In one corner, we have the Googlization of virtually every aspect of our online (and increasingly offline) activities, tracking your every move.
In the other corner, we have the increased corporatization of Web 2.0, also interested in watching everything you do in those oh-so-cool social networking spaces.
The twain hath met.
Jeffrey Chester at The Nation points out how Google’s purchase of YouTube represents the creation of the latest cog of “a powerful interactive system that is being designed to serve the interests of some of the wealthiest corporations on the planet”:
Advertisers are harnessing technology that targets and follows Internet users on their journeys through cyberspace, collecting data and tracking behavior. Virtual software marketing tools will be deployed across the digital landscape so that wherever we go, whatever we do do–e-mail, instant messaging, mobile communications or searches–we will be immersed in enticing content for the lifelong sell
…as the Goo-Tube model develops, behind each video will be a powerful connection to an ad, targeted to the user’s online behavior, as well as the stealth collection of personal data. As Ross Levinsohn, president of Fox Interactive, noted about his company’s acquisition of MySpace, “the digital gold inside of MySpace wasn’t the number of users, but the information they’re providing.”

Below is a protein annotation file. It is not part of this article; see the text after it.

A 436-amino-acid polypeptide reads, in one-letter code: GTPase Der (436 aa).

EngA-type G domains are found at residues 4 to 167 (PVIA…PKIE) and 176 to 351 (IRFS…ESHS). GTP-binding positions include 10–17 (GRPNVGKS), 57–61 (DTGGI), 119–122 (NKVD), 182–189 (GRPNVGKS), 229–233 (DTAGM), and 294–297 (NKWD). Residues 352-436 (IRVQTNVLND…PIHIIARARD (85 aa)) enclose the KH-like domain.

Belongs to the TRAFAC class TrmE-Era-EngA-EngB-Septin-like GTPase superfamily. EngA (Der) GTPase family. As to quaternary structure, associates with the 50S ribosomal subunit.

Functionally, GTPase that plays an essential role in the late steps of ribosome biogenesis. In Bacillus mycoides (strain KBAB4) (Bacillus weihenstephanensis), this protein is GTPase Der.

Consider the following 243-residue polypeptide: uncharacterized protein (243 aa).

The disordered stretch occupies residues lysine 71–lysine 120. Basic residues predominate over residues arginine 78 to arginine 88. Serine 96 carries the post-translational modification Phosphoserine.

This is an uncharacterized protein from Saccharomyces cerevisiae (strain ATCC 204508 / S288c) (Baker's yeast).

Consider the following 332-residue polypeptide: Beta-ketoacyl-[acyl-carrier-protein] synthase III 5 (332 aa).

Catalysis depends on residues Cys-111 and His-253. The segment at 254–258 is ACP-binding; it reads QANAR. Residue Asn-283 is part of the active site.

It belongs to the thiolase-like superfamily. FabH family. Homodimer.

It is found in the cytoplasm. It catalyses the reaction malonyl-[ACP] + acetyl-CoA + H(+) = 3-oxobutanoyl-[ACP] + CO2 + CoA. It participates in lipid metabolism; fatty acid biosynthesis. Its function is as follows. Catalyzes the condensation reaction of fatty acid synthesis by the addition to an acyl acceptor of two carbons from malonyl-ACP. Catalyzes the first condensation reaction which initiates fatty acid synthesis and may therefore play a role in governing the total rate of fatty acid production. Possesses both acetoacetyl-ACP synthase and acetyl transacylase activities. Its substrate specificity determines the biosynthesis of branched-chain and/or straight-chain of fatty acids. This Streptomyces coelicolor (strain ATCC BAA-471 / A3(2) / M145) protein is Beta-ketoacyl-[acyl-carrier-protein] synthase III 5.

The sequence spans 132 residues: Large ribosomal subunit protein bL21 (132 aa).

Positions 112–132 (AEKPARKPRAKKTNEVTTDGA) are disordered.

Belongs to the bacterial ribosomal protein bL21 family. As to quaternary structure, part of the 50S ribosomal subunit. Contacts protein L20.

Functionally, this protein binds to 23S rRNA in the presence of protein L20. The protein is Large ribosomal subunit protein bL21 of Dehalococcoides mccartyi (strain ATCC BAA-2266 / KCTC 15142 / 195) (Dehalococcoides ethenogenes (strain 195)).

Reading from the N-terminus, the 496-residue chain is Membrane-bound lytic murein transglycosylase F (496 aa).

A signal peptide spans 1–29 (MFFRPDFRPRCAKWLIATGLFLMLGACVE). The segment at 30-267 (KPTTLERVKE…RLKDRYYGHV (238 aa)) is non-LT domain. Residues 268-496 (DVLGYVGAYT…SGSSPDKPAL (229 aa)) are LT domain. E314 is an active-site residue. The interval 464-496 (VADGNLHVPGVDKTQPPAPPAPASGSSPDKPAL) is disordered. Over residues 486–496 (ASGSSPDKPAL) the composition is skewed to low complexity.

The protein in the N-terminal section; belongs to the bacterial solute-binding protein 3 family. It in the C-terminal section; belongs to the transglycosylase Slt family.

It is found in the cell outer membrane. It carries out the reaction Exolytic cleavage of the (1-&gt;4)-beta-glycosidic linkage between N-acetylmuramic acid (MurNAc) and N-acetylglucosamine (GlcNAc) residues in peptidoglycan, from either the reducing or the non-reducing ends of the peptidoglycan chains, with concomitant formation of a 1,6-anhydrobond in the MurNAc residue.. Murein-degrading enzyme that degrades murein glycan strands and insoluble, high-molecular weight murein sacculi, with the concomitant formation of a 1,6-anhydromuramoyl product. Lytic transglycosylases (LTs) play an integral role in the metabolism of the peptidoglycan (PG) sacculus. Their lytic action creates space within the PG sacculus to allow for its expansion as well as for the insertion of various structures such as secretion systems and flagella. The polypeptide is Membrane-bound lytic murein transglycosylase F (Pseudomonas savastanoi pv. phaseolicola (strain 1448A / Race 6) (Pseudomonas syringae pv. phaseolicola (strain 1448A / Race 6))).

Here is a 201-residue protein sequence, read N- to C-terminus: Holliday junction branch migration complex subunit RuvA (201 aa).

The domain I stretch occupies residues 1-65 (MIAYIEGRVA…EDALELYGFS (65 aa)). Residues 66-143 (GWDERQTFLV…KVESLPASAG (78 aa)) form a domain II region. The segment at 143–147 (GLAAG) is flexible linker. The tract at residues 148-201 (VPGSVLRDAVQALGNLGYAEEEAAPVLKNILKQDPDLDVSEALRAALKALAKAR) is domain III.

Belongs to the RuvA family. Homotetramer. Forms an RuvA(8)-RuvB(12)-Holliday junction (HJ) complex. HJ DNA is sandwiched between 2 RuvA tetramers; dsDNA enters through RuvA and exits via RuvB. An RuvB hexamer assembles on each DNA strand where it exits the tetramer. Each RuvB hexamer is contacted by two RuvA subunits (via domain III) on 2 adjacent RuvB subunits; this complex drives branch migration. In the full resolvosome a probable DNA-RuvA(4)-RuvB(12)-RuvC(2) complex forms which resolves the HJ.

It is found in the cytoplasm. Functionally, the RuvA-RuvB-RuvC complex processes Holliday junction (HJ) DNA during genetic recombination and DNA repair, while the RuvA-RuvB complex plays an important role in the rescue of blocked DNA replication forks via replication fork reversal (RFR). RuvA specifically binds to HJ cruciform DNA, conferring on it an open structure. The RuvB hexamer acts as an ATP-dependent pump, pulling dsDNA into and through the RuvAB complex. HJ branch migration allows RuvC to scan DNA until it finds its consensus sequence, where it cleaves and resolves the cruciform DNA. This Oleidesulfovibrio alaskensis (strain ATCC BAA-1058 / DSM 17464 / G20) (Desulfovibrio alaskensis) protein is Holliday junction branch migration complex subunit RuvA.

…Given this emerging marketing model, the US broadband infrastructure may well become one giant “brandwashing” machine. The most powerful communications system ever developed by humans is increasingly being put in the service of selling, commercialization and commodification. And it will lead to an inherently conservative and narcissistic political culture, in which the interests of the self and the consumption of products are the primary, most visible, media messages. And unless we begin to challenge it now, the emerging digital culture will seriously challenge our ability to effectively communicate, inform and organize.
Chester closes will a call to ensure sure that “public interest remains in the picture” amid these Internet mergers and formation of vast online marketing information networks, that “we must work together to build an online culture that not only pitches products but works for equity, social justice and the riches of a civil society.”
This is a primary goal of the value-conscious design framework I support in my scholarship, but moments like this make me wonder if I should shift my job search from the halls of academia to the realm of advocacy and activism…